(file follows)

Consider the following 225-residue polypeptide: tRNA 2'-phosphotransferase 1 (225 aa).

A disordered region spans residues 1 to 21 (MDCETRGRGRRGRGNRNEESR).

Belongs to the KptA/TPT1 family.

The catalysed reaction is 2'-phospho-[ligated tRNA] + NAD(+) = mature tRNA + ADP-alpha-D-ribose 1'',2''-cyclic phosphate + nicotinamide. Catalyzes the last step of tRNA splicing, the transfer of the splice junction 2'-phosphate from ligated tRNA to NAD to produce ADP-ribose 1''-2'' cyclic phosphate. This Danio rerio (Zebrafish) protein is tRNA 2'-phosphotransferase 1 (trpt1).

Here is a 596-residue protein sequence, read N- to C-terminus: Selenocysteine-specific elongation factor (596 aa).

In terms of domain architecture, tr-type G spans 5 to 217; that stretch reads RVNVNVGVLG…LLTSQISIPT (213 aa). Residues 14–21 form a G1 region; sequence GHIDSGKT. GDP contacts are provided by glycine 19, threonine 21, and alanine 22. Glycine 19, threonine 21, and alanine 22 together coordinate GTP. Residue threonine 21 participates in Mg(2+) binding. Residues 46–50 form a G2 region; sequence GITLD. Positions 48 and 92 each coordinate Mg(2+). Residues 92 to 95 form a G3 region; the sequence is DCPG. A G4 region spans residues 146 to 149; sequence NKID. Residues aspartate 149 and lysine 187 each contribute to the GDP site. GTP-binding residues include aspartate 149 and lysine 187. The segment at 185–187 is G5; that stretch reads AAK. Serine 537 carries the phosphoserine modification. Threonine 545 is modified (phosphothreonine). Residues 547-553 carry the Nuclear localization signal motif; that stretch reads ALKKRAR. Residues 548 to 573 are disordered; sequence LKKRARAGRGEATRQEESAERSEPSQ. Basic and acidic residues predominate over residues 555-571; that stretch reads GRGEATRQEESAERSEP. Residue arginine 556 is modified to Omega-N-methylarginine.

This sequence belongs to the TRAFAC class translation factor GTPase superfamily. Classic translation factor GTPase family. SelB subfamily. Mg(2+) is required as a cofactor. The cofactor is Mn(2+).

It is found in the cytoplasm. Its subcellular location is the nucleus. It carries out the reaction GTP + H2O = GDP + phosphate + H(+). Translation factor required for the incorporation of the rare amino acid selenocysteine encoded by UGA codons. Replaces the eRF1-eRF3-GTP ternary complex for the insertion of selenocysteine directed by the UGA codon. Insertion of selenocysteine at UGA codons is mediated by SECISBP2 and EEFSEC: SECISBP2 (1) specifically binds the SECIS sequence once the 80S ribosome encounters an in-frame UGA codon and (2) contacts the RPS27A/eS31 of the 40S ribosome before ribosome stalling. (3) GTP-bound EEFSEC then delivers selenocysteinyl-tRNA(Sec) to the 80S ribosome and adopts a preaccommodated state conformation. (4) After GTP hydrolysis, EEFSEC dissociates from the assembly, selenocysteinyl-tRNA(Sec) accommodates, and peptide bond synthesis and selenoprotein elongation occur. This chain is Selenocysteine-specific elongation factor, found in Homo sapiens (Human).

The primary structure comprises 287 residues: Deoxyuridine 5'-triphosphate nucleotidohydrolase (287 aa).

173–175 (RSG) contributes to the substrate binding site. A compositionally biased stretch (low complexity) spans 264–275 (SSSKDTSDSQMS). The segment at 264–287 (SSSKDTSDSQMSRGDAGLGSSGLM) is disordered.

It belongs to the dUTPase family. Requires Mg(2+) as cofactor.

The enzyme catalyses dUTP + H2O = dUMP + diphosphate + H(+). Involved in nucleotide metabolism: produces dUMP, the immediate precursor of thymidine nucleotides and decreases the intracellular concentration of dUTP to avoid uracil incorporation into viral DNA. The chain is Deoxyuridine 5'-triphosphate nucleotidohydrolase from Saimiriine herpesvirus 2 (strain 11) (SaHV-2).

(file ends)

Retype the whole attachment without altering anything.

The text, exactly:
Consider the following 225-residue polypeptide: tRNA 2'-phosphotransferase 1 (225 aa).

A disordered region spans residues 1 to 21 (MDCETRGRGRRGRGNRNEESR).

Belongs to the KptA/TPT1 family.

The catalysed reaction is 2'-phospho-[ligated tRNA] + NAD(+) = mature tRNA + ADP-alpha-D-ribose 1'',2''-cyclic phosphate + nicotinamide. Catalyzes the last step of tRNA splicing, the transfer of the splice junction 2'-phosphate from ligated tRNA to NAD to produce ADP-ribose 1''-2'' cyclic phosphate. This Danio rerio (Zebrafish) protein is tRNA 2'-phosphotransferase 1 (trpt1).

Here is a 596-residue protein sequence, read N- to C-terminus: Selenocysteine-specific elongation factor (596 aa).

In terms of domain architecture, tr-type G spans 5 to 217; that stretch reads RVNVNVGVLG…LLTSQISIPT (213 aa). Residues 14–21 form a G1 region; sequence GHIDSGKT. GDP contacts are provided by glycine 19, threonine 21, and alanine 22. Glycine 19, threonine 21, and alanine 22 together coordinate GTP. Residue threonine 21 participates in Mg(2+) binding. Residues 46–50 form a G2 region; sequence GITLD. Positions 48 and 92 each coordinate Mg(2+). Residues 92 to 95 form a G3 region; the sequence is DCPG. A G4 region spans residues 146 to 149; sequence NKID. Residues aspartate 149 and lysine 187 each contribute to the GDP site. GTP-binding residues include aspartate 149 and lysine 187. The segment at 185–187 is G5; that stretch reads AAK. Serine 537 carries the phosphoserine modification. Threonine 545 is modified (phosphothreonine). Residues 547-553 carry the Nuclear localization signal motif; that stretch reads ALKKRAR. Residues 548 to 573 are disordered; sequence LKKRARAGRGEATRQEESAERSEPSQ. Basic and acidic residues predominate over residues 555-571; that stretch reads GRGEATRQEESAERSEP. Residue arginine 556 is modified to Omega-N-methylarginine.

This sequence belongs to the TRAFAC class translation factor GTPase superfamily. Classic translation factor GTPase family. SelB subfamily. Mg(2+) is required as a cofactor. The cofactor is Mn(2+).

It is found in the cytoplasm. Its subcellular location is the nucleus. It carries out the reaction GTP + H2O = GDP + phosphate + H(+). Translation factor required for the incorporation of the rare amino acid selenocysteine encoded by UGA codons. Replaces the eRF1-eRF3-GTP ternary complex for the insertion of selenocysteine directed by the UGA codon. Insertion of selenocysteine at UGA codons is mediated by SECISBP2 and EEFSEC: SECISBP2 (1) specifically binds the SECIS sequence once the 80S ribosome encounters an in-frame UGA codon and (2) contacts the RPS27A/eS31 of the 40S ribosome before ribosome stalling. (3) GTP-bound EEFSEC then delivers selenocysteinyl-tRNA(Sec) to the 80S ribosome and adopts a preaccommodated state conformation. (4) After GTP hydrolysis, EEFSEC dissociates from the assembly, selenocysteinyl-tRNA(Sec) accommodates, and peptide bond synthesis and selenoprotein elongation occur. This chain is Selenocysteine-specific elongation factor, found in Homo sapiens (Human).

The primary structure comprises 287 residues: Deoxyuridine 5'-triphosphate nucleotidohydrolase (287 aa).

173–175 (RSG) contributes to the substrate binding site. A compositionally biased stretch (low complexity) spans 264–275 (SSSKDTSDSQMS). The segment at 264–287 (SSSKDTSDSQMSRGDAGLGSSGLM) is disordered.

It belongs to the dUTPase family. Requires Mg(2+) as cofactor.

The enzyme catalyses dUTP + H2O = dUMP + diphosphate + H(+). Involved in nucleotide metabolism: produces dUMP, the immediate precursor of thymidine nucleotides and decreases the intracellular concentration of dUTP to avoid uracil incorporation into viral DNA. The chain is Deoxyuridine 5'-triphosphate nucleotidohydrolase from Saimiriine herpesvirus 2 (strain 11) (SaHV-2).